Wednesday, May 15, 2013

1) Editorial: Beyond Oxford

1) Editorial: Beyond Oxford

2) Papua Officer Tied to Rp 1.5 Trillion From Fuel Smuggling and Illegal Logging

3) Update: 4 Dead, 10 Rescued in Freeport Mine Tunnel Collapse

4) Freeport workers trapped in landslide

5) US State Department Points to Human Rights Problems in Indonesia


1) Editorial: Beyond Oxford

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Paper Edition | Page: 6
Support the President, scholars said, in a rare statement supporting President Susilo Bambang Yudhoyono. In an open letter to Australia’s Foreign Minister Bob Carr, the scholars from campuses across Australia urged their government “to publicly support President Yudhoyono’s willingness for a peace dialogue with Papuans as a way to find a peaceful solution” in the long term for Papua.

Their letter followed the April 30th shooting of civilians that left two dead and three others injured during preparations to commemorate the 50th anniversary of the transition of power from the UN Temporary Executive Administration to Indonesia on May 1, 1963.

The incident served to highlight the many cases in which civilians have been shot, the latest late Saturday when a drunk man was shot dead, reportedly in self defense, by a soldier. The man was one of several who had demanded money from a group of soldiers. It seems to have been an unfortunate occurrence but then it is increasingly difficult nowadays to differentiate between such incidents involving security personnel in Papua.

The above two incidents add to the 2013 list, with at least five other cases since February alone. Activists have said this was the most severe warning of the government’s lack of response to calls for real dialogue.

Jakarta’s reaction to the opening of a “Free Papua Movement” (OPM) office in the British city of Oxford on April 28 was predictably much stronger than any response to the daily conditions in the easternmost provinces, where citizens have said they do not feel safe. Violence is not limited to remote areas, Papuans in the cities have also said they fear for their children’s safety.

The vast province is not entirely dangerous. It has just become harder to predict where a single armed soldier or policeman might be driven to pull the trigger.

Rumor is rife and some say residents are prone to exaggeration, as is only to be expected in the absence of reliable sources of information. Echoing earlier demands the scholars called for the protection of local journalists and human rights workers in monitoring and reporting the human rights situation in Papua.

Improving daily conditions and strengthening efforts for dialogue should be the priority — as beyond Oxford the international Papuan lobby will continue its campaigns. These campaigns stepped up after Jakarta showed no intention of dialogue on mutually agreed terms, perhaps gaining confidence that supporting separatist aspirations is no longer an international fad.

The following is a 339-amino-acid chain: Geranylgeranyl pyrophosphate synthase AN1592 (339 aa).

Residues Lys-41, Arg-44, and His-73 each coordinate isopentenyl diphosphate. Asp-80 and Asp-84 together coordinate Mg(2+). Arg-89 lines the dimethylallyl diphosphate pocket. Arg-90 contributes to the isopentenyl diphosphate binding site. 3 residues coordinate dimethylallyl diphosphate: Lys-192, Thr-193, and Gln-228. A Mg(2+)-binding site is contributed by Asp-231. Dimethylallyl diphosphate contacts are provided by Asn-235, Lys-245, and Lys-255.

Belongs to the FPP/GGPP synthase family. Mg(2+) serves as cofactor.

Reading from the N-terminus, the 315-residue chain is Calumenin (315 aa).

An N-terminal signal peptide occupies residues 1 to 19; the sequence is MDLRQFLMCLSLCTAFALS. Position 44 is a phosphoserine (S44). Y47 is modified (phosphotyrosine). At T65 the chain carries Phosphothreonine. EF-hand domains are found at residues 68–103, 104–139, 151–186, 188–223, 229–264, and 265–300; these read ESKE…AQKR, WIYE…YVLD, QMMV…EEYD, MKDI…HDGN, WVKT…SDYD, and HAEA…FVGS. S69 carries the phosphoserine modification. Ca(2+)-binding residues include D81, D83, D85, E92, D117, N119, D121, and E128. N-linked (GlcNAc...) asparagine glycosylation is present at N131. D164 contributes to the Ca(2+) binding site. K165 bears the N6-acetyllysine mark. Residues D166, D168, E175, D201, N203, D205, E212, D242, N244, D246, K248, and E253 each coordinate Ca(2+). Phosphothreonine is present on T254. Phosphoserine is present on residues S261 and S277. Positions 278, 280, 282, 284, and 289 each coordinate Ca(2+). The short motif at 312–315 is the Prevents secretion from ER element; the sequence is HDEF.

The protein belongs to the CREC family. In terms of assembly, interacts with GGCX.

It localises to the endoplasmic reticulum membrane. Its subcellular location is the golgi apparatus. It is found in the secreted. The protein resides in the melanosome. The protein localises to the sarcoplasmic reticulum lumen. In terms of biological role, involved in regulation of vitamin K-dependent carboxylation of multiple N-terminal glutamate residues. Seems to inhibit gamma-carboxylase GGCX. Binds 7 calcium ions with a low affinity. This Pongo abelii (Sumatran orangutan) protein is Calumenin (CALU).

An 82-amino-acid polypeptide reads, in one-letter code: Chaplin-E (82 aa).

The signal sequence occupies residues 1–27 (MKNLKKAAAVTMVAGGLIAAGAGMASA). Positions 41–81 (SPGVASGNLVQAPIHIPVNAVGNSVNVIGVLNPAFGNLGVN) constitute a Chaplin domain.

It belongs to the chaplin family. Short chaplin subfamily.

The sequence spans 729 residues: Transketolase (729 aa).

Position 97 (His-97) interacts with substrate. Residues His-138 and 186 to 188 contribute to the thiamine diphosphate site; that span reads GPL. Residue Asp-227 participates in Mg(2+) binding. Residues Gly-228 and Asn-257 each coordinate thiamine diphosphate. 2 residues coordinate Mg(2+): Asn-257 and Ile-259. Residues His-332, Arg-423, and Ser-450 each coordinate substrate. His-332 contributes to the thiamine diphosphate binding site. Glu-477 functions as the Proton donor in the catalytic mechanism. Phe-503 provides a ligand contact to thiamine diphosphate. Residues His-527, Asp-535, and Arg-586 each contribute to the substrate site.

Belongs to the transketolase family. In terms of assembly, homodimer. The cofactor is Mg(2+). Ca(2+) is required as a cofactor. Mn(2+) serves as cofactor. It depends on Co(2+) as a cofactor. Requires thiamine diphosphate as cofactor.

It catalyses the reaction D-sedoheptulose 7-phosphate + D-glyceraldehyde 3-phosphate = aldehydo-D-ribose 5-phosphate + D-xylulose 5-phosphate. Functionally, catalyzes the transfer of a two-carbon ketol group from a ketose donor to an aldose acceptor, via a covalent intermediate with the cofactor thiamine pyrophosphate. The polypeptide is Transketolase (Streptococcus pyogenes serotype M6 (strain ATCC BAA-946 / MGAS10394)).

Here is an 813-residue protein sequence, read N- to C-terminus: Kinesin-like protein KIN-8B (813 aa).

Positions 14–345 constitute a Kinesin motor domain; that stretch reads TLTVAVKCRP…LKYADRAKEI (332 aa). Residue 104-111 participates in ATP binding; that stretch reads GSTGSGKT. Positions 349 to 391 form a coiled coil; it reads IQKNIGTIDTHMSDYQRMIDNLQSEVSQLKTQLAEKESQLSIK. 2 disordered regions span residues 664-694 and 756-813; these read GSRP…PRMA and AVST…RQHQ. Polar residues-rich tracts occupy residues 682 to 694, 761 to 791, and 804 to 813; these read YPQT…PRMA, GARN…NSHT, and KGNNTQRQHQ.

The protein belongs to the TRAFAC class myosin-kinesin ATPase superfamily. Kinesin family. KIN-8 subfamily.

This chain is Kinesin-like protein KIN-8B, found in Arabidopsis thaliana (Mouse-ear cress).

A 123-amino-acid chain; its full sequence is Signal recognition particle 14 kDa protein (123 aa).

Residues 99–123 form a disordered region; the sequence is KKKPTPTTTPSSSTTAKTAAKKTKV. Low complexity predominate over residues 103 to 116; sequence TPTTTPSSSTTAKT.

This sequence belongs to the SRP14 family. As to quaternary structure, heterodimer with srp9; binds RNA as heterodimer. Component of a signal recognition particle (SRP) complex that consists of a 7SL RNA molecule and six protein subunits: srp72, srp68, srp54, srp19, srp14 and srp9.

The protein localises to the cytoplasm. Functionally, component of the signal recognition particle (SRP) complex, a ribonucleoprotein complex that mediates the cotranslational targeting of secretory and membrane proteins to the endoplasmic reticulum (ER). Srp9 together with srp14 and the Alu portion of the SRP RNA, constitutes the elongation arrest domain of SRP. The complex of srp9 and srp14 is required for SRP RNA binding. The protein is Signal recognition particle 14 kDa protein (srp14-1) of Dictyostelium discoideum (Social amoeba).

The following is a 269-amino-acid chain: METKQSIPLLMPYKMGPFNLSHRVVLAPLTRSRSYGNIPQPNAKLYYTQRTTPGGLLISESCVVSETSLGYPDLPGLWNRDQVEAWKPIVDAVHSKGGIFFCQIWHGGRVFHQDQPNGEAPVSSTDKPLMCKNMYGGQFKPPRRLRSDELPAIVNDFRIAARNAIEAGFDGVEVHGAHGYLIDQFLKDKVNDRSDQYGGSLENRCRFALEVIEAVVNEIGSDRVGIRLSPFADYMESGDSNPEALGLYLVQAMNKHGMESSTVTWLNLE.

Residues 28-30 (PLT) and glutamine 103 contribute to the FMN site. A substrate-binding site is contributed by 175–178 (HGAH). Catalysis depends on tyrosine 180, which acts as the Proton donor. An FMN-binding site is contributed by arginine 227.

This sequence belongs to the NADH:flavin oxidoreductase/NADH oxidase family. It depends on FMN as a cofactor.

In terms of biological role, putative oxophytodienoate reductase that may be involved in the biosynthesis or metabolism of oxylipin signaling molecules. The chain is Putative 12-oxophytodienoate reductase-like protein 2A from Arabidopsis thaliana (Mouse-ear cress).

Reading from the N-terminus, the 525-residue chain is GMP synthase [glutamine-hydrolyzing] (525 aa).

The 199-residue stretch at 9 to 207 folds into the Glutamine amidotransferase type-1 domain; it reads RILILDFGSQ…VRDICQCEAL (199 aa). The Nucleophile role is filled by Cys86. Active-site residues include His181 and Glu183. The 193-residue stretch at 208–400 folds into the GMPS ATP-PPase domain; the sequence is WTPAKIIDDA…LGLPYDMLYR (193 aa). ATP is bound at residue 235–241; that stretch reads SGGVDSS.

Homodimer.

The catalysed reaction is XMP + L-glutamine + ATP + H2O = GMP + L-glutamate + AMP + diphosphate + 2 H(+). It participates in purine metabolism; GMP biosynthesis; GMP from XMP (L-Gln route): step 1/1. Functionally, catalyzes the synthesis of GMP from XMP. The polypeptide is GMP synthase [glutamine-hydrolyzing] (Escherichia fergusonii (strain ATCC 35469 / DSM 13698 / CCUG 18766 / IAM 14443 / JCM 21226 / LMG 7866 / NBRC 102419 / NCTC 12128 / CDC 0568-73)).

But learning from Timor Leste and Aceh, Jakarta cannot continue to rely on security personnel or even loads of cash to keep a population quiet.

Local leaders share much of the blame for problems such as corruption. But Papuans also say they grow up with the impression that they are inferior to the other ethnicities now swarming their cities and who profit most from the resources and income opportunities.

Add the experience of being suspected of treason and testimony of torture, and this becomes similar to the resentment of the Acehnese and Timorese. Here then is fertile ground for rebellion, the only constraint being the reportedly still far from solid leadership of the freedom movement.

It is Jakarta, and not the international lobbyists, which is not providing enough incentive for Papuans to feel they belong to the nation.


2) Papua Officer Tied to Rp 1.5 Trillion From Fuel Smuggling and Illegal Logging

By Banjir Ambarita on 10:10 am May 15, 2013.

Jayapura. Police in Papua have made a shocking revelation linking bank transactions totaling Rp 1.5 trillion ($154 million) to a low-ranking police officer suspected of massive fuel smuggling and illegal logging.
Insp. Gen. Tito Karnavian, the provincial police chief, said on Tuesday that the figure was based on a report from the Financial Transaction Reports and Analysis Center (PPATK), the government’s anti-money-laundering watchdog.
He was quick to add that the Rp 1.5 trillion was not the amount of money in the account belonging to the officer, identified as Adj. First Insp. Labora Sitorus, but that it was the accumulated value of transactions through the account from 2007 to 2012.
“Some of the transactions amounted to hundreds of millions of rupiah or even billions of rupiah at a time,” Tito said.
“As for the current balance in the account, that’s still being investigated.”
He added that police were investigating Labora, whose rank would entitle him to a monthly salary of no more than Rp 4 million, and that they had linked him to the smuggling of massive quantities of fuel.